The B button is used to fire your machine gun, and these always fire towards the top of the screen, giving you a nifty strafe capability not found in many NES titles. The A button launches rockets and grenades, which always fire in the direction you're facing. As you forge through desert forts, Greek ruins, and rocky canyons, you'll contend with cannons, roving tanks, boats, and fire-breathing statues.
The stages are sizable and scroll sideways in addition to up and down. There are enough enemies to create crossfire traps, but nothing insurmountable. The one cheap aspect of the game is the way enemy vehicles sometimes appear suddenly as you're pushing against the side of the screen, making them hard to avoid.
Jackal also has a rescue element reminiscent of Choplifter. Upon blowing up enemy buildings, captured soldiers emerge from the wreckage. You can pick them up and transport them to a helicopter pad, but you only score points by delivering them safely. This adds depth to the gameplay, as you tend to be less reckless when transporting cargo.
Jackal not only provides excellent solo play, but a friend can join in for some two-player simultaneous action. The pacing is a bit slower and more deliberate than similar games, but also more satisfying. Even the military-style background music is appealing. I can absolutely recommend Jackal to all NES shooter fans. © Copyright 2007 The Video Game Critic.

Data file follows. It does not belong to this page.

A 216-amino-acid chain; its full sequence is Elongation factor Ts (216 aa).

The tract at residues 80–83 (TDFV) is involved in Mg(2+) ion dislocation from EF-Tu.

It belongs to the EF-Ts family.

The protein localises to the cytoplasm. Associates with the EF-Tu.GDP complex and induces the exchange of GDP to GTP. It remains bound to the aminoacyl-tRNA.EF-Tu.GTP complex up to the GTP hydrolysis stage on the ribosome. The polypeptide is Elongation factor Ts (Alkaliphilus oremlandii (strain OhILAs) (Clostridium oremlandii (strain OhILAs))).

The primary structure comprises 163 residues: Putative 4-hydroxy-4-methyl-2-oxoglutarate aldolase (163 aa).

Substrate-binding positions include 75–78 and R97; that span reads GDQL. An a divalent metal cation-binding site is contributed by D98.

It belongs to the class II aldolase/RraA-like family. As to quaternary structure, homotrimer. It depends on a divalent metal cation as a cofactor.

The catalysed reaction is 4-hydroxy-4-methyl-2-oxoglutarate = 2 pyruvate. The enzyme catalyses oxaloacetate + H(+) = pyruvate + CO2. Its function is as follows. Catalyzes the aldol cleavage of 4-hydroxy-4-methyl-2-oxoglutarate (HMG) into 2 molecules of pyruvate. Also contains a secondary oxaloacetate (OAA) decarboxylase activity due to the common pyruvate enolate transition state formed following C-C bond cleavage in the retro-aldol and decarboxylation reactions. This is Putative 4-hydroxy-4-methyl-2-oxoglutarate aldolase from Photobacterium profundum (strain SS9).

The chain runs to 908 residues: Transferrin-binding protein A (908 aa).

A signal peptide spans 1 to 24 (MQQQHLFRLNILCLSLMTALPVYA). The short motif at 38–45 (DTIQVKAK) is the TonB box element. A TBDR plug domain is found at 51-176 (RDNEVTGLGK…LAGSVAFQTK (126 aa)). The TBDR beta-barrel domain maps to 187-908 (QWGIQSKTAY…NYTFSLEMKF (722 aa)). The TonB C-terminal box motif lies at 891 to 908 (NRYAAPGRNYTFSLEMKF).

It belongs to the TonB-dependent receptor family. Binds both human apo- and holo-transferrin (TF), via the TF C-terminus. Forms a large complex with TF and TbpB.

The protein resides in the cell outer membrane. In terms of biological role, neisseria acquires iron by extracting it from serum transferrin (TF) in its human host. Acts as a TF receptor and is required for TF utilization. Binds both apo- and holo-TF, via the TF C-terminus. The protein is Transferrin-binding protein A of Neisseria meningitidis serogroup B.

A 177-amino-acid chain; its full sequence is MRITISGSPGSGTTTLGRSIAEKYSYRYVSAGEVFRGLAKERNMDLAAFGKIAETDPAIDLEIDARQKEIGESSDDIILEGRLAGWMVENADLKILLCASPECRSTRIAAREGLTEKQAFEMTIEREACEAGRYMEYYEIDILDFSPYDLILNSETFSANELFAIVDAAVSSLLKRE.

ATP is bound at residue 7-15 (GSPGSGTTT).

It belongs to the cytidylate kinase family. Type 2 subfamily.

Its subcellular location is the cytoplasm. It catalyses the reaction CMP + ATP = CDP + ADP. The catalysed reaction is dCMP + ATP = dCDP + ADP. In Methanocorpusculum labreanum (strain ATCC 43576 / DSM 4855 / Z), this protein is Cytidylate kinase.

Your basic moves are limited to punch and jump-kick, but icons let you perform special moves like spinning kicks or rolling attacks. The graphics are cartoonish but remarkably sharp and clean. Tight controls let you effortlessly leap between waterfalls and dissipating clouds. There are some colorful locales but man do these stages feel cookie-cutter. It feels like you're doing the same thing over and over.
Birds, snakes, and other nuisance creatures try to knock you off your jumps, sending you into the spikes, water, or lava below. Fortunately it only costs you one life point as the game jettisons Jackie back up to the top of the screen. Enemies drop green orbs which I was really into collecting until I realized they really weren't worth it.
The upbeat music is fairly good and I was surprised at the wide variety of imaginative bonus stages. There's no score and no passwords in this game - just a bunch of continues. Jackie Chan's Action Kung Fu would be a perfect game for a speed run, except too much of the time you feel like you're on a treadmill. © Copyright 2020 The Video Game Critic.
The controls that guide your boat are awkward, making it easy to take a wrong turn. Periodically you're alerted that "you've hit something", causing a "diver screen" to appear as your character is tossed into the water underneath the boat. Manta rays, jellyfish, and occasionally sharks move back and forth across the screen, and shooting these creatures yields sea shells and bonus points.
Should you gather enough shells, you can trade them in for "power-ups" at the ports. In time, you'll gain enough power to face down Jaws, but it's a very lengthy and repetitive process. You'll have numerous run-ins with Jaws in the meantime, but he's not very intimidating and surprisingly easy to avoid.
The most annoying aspect of this game is how it constantly kicks you back to that damn diver screen, especially as you're just about to reach a port. A bonus stage lets you drop bombs on jellyfish from a plane flying over the water, offering a nice change of pace. Jaws might hook you for a little while, but extended play will have you wondering if this game is really worth your time. © Copyright 2004 The Video Game Critic.